China Travel: A Conversation with Lori Moore

December 15, 2015
China Travel: A Conversation with Lori Moore

This month, we’re interviewing women from all over the world and asking them about their experiences traveling to China. We had the privilege of speaking with Lori Moore about her experience traveling through the country. Here’s a glimpse into our conversation.

China Travel Information: The Real Deal with Lori Moore

Tell us about yourself! What do you do when you’re not traveling the world? Where do you live? What made you decide to go to your most recent destination?

Hi, I’m Lori A. Moore and I live in Louisville, Kentucky, with my husband and our adorable cat, Grady. One of the benefits of being a professor who teaches online courses is that I can work and travel at the same time. I’ve taught from cruise ships, from China, from Israel, and from dozens more of the 55+ countries I’ve visited.

In addition to being a professor, I’m an author. My fifth book is coming out soon and it’s actually about my silly travel adventures —Oh Ship! Tales of a Cruising Chick and Other Travel Adventures.

How long did you go for? How did you spend your time?

My China travel experience was a 10-day trip that included airfare, hotels, most meals, and tours with an English-speaking guide. We spent time in Beijing, Shanghai, Xian, and Suzhou.

There were optional tours each day, or you could spend your time at your own leisure exploring Shangai and Bejing. I took every single tour and got to see some fantastic things but also had some free time to explore and to shop. The optional tours included the opportunity to see the famous Shanghai Acrobatic Show.

What were your most memorable experiences? What were the biggest disappointments?

Suzhou was a nice surprise because I was unfamiliar with that city. They call it the Venice of the East, and for good reason. It has canals, stone bridges, and shops along the canal. We took a sampan ride and the boat driver, a man at least 80 years old, sang to us during our ride.

Shanghai’s skyline, especially at night while walking the Bund, was cool because of all of the different architecture.

The Terra Cotta Warriors in Xian are a sight to behold. The faces carved into each of the clay statues are different and are very expressive and you expect them to come to life at any time.

The part we laughed about though, was the famous Peking Duck Dinner.

In Beijing, I toured Tiananmen Square, saw the Great Hall of the People, the Mausoleum of Mao Zedong, the National Stadium and the Olympic Village. The part we laughed about though, was the famous Peking Duck Dinner. The ducks came out with heads on them and the chef cut off their heads and then sliced the duck before serving it on our plates.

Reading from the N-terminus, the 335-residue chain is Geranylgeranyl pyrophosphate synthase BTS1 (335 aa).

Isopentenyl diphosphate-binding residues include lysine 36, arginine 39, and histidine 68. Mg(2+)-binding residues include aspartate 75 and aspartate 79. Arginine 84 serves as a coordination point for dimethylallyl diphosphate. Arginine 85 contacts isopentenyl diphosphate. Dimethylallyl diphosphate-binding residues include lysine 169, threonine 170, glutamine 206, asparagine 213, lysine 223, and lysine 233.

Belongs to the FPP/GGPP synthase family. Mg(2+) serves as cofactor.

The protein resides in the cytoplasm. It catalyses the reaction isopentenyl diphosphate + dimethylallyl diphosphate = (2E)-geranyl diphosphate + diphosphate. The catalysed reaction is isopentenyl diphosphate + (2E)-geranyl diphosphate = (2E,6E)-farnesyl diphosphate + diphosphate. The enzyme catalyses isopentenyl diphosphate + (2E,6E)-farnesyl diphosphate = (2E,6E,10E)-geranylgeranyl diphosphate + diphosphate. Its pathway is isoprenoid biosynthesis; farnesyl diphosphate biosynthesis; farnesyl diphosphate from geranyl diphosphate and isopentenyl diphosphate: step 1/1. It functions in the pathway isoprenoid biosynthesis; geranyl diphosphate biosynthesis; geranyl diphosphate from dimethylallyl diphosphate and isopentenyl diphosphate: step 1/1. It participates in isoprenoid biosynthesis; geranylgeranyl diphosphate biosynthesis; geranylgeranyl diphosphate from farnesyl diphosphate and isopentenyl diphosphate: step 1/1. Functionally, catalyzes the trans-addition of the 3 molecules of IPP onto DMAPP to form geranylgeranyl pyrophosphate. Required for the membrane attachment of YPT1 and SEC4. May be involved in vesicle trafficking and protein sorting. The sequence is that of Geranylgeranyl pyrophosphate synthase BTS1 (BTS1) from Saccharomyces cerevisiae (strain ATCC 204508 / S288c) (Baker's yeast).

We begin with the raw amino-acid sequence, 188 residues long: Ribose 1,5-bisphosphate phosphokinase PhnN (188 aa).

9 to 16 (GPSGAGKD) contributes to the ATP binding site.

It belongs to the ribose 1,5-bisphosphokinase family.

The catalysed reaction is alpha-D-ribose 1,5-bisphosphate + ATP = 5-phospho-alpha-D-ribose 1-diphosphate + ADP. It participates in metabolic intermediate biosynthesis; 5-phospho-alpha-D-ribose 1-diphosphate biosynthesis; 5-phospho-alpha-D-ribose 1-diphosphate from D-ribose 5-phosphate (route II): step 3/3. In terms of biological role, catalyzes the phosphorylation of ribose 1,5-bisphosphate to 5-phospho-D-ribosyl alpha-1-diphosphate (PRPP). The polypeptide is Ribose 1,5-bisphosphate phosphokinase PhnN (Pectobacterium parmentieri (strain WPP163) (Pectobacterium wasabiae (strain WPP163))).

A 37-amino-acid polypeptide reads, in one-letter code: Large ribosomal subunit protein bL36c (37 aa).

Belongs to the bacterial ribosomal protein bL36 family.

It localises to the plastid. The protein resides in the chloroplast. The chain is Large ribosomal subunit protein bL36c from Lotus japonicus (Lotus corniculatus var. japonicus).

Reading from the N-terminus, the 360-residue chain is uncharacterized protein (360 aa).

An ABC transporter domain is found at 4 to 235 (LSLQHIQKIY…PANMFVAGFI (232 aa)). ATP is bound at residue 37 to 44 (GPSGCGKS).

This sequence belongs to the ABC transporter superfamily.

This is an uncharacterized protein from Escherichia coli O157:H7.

Oh, the pandas at the zoo were so cute and it was great to see such animals that I can’t see here at home.

Last, but by no means least, I got to climb the Great Wall of China. No, I didn’t make it all the way to the top (Do you know how high that thing is and how steep the steps are? Whew!) but I made it halfway up. I remember crying at the marvel of this structure and its history.

What do you wish you knew before you went?

I wish I had studied some about what we were going to see on the tours instead of just waiting to get there to learn about them. Knowing the history of the Great Wall or the Terra Cotta soldiers before seeing them would have enhanced my experience.

Check out Pink Pangea’s Writing, Yoga, and Meditation Retreats.

Obviously the Great Wall is a must-do.Any favorite restaurants/hotels/hostels/sites you’d like to recommend? Tell us what made them great!

In Xian, if you get a chance to have a Dumpling Dinner or attend the Tang Dynasty Dinner Show, you won’t be disappointed. The Old City God Temple in Shanghai was built during the Ming Dynasty and is an excellent tour. And no matter what, get to Suzhou to ride in a sampan. You’ll never experience anything quite like it.

Is there anything that women specifically should know before they travel to your destination?

Be aggressive. It is very crowded in the large cities of China and the cultural rules of etiquette are different. If you don’t push with the crowd to get on the train, you’re not going to make the train.

China Travel: The Real Deal with Lori Moore

China Travel Information: A Conversation with Lori Moore

Related Reading

Have you traveled to China? What were your impressions? We’d love to know if there’s any important information you recommend adding to this list. Email us at for information about sharing your experience and advice with the Pink Pangea community. We can’t wait to hear from you.

China Travel Information | Tips for Women Travelers in China photo credit: Lori Moore and Unsplash. 

About Real Deal

On the Real Deal, women share the highlights and challenges from their recent trip–and what they wish they knew before going.

Leave a Reply

Your email address will not be published. Required fields are marked *